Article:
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Collaborate on new treaty

Since 1964, the [Columbia River] treaty has governed international management of the watershed. [Tom] Karier ridicules the State Department for failing to terminate an agreement providing Canada “hundreds of millions of dollars a year for … essentially nothing in return.” (“Time to negotiate a new Columbia River Treaty,” April 25)

The problem with this argument? It’s not true.

While it may be true utilities overpay Canada for power benefits under current treaty protocols, they exaggerate this imbalance. Still worse, they mislead readers to believe termination is a simple solution to satisfy all American interests. The reality is more complicated.

First, as the downstream party, the U.S. needs Canada more than Canada needs the U.S. Only 15% of the watershed is in Canada, but it generates 35% of the system’s average flow and nearly half of its floodwaters. Without Canadian treaty services, Grand Coulee Dam (and others) will be forced to make painful compromises in balancing competing purposes: hydropower, salmon recovery, flood control, irrigation, and recreation. With climate change, the U.S. is likely to see higher temperatures and rain instead of snow, making Canadian water storage even more crucial.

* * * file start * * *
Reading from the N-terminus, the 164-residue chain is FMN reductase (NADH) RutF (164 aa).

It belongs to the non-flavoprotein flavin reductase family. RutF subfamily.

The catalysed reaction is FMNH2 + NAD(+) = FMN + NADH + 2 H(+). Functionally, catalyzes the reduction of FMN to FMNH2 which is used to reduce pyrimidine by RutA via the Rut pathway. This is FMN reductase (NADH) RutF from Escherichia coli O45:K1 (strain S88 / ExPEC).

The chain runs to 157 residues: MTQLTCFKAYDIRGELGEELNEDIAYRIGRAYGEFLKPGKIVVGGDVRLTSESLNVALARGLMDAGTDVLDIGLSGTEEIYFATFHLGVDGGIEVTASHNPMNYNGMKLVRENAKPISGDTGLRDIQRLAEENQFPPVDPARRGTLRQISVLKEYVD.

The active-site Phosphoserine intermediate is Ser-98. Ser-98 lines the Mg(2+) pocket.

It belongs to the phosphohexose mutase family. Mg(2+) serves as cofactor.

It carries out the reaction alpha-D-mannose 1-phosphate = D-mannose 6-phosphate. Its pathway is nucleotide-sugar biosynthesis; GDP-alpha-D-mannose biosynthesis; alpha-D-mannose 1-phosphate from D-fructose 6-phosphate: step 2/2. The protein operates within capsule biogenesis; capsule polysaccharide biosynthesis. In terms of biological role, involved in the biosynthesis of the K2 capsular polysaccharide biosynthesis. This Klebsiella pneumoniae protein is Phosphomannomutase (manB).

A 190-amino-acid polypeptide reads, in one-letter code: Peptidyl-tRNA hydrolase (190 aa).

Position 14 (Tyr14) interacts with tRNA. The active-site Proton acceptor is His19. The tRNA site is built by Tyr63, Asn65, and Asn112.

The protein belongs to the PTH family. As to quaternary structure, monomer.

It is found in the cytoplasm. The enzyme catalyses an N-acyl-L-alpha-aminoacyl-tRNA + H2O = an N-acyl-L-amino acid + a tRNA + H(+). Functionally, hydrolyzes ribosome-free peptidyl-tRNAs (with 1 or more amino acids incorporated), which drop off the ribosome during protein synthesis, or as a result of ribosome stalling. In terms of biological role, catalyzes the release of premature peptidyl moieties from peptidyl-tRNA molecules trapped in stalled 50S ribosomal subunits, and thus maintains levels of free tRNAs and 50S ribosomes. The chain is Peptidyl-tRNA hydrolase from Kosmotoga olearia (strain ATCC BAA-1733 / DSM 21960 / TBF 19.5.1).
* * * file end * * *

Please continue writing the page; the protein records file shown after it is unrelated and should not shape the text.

Second, Canada is not motivated purely by American payments. It’s interested in greater flexibility to help meet domestic environmental and social priorities harmed under current Treaty operations.

Third, with a ten-year waiting period, termination won’t accelerate the pace of negotiations or strengthen the U.S. position.

Americans and Canadians need to understand each other and collaborate to modernize the treaty for the benefit of all, including the river.

W. Thomas Soeldner


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